The procedure for obtaining a doctorate has eight steps, which are outlined below.

[…]

Step 6: Oral examination or thesis defence and overall assessment of the doctoral research

[…]

Step 8: Conferral of doctorate

The doctorate shall be conferred by handing over or delivering the doctoral diploma after you have proved that the doctoral thesis has been published and provided proof that you have returned all the resources which were temporarily made available to you for your doctoral project.

This webpage makes it pretty clear that the faculty of natural sciences of the Leibniz-University Hannover considers Promotion (and thus, although it is not explicitly mentioned, likely also promovieren) to cover the entirety of your steps 1 to 5.

Furthermore, the requirements for the reverse of the title page additionally state that the Tag der Promotion is considered to be the day of step 6 according to the website or step 3 in your overview.

I assume this is because the Promotion is considered to be the entirety of the process, while anything that happens after the defence is considered automatically happening.

0

There is even a title for this strange time between the oral exam and obtaining the certificate that (retroactively) awards you the doctorate. You must have published the thesis (or handed in enough copies) before you can use the final degree. This goes back to Theodor Mommsen ("Die Promotionsreform", In Preußische Jahrbücher, 1876, Vol. 37, April, pp. 335–352.) who was angry at the universities for selling doctorates (and theses) to anyone who shoved enough money over the table (see Ulrich Rasche, "Mommsen, Marx und May: Der Doktorhandel der deutschen Universitäten im 19. Jahrhundert und was wir daraus lernen sollten" in Forschung & Lehre, 03/2013).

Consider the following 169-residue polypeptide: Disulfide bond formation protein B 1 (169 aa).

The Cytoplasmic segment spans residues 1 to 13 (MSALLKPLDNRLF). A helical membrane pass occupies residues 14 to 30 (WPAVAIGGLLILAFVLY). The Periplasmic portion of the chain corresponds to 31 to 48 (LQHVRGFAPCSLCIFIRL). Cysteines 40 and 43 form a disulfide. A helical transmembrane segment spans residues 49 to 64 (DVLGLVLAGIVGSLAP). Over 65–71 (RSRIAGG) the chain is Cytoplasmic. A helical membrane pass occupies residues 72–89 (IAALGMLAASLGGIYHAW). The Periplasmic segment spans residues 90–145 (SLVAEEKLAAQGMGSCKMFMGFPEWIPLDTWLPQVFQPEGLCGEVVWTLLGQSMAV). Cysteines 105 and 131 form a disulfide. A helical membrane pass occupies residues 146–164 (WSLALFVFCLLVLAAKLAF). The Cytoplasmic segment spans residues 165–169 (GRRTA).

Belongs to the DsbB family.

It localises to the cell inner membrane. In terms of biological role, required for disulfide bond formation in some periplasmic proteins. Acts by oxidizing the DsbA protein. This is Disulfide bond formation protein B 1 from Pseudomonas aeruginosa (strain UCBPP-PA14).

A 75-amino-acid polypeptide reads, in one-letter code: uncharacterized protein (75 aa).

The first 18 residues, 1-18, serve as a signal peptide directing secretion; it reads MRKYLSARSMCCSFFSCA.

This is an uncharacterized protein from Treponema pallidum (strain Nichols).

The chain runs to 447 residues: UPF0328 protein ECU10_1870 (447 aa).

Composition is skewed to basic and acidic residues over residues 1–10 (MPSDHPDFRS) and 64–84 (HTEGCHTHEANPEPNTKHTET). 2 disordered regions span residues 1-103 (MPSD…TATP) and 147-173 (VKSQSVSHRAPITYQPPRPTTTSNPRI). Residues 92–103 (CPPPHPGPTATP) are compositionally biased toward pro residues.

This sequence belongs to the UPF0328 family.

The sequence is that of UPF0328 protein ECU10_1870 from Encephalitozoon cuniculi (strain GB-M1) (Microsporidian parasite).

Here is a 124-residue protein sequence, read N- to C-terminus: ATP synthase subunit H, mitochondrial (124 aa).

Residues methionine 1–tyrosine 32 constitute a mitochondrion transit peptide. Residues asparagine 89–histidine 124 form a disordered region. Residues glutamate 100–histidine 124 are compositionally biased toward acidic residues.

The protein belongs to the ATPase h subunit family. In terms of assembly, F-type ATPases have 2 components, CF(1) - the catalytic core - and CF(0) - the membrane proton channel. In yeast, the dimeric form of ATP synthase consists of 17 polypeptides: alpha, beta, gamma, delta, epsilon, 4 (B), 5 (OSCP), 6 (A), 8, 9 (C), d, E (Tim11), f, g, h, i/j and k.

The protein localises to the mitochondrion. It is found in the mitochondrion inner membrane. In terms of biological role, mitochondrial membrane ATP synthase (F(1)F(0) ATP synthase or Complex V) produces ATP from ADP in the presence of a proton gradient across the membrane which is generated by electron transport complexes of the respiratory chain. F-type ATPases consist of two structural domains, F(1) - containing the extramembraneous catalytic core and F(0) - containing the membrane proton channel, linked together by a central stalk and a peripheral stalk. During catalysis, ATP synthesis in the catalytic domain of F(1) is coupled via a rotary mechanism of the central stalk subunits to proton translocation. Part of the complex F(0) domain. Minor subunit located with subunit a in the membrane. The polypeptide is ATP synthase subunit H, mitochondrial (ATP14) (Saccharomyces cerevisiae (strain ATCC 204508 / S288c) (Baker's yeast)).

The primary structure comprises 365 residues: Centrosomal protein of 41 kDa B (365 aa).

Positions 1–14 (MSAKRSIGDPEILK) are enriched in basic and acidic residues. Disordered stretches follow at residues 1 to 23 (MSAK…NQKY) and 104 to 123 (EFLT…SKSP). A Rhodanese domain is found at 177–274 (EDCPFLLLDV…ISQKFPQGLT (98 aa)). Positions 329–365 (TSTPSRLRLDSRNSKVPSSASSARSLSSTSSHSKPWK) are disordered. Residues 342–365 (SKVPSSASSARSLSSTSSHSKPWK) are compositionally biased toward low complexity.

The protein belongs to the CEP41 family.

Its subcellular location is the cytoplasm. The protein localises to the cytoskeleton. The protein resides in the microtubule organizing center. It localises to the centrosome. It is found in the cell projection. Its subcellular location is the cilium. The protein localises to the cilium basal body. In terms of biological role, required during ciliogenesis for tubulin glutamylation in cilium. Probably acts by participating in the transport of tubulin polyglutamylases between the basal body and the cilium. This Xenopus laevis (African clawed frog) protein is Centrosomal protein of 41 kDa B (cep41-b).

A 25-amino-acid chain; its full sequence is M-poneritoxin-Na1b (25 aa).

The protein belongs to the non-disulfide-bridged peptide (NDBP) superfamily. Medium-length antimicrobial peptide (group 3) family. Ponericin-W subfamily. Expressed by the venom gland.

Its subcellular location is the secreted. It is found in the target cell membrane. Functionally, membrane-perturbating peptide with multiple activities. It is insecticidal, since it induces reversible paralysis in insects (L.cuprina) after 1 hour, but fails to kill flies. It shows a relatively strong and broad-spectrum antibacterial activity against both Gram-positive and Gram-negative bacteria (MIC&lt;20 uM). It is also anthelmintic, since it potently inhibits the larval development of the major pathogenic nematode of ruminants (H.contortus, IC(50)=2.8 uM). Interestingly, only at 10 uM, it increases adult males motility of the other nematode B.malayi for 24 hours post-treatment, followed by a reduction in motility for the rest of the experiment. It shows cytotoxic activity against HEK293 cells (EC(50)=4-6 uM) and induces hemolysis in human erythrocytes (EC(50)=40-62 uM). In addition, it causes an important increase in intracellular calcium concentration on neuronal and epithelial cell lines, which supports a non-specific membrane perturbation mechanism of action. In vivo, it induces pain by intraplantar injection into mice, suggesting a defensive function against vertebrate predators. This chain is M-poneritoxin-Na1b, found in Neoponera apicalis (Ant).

The title is "Dr. des.", Doktor designatus or designated Doctor. Of course, other people are allowed to call you "doctor" and you are no longer obligated to say "no, no, I am still working on my doctorate." I really enjoy calling those who have survived the oral exams (Rigorosum) "Dr.".

  • It's important to point out, though, that only some faculties allow their doctoral graduates to use this title. In other cases, the relevant regulation (Promotionsordnung, PO) actually forbids people to use this title. There is also a grey area of cases where the PO does not mention the title all. In theses cases, it might not be a bad idea to apply a conservative interpretation, that is, not use the title when it has not been awarded. – lighthouse keeper Dec 27 '16 at 20:27
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The general answer is (as @Rolands example of TU Munich shows):

Whatever your university faculty's regulation tells.

They grant you the title, so they also are legally enabled to decide from what point in time on you can "wear" your title. The right to grant doctoral degrees lays in the hands of university faculties or institutes*. For example in the education law of federal state Saxony (Sächsisches Hochschulfreiheitsgesetz) you find the legal notice in Paragraph §40 "Promotion" that says that the details have to be declared by the regulations of the universities.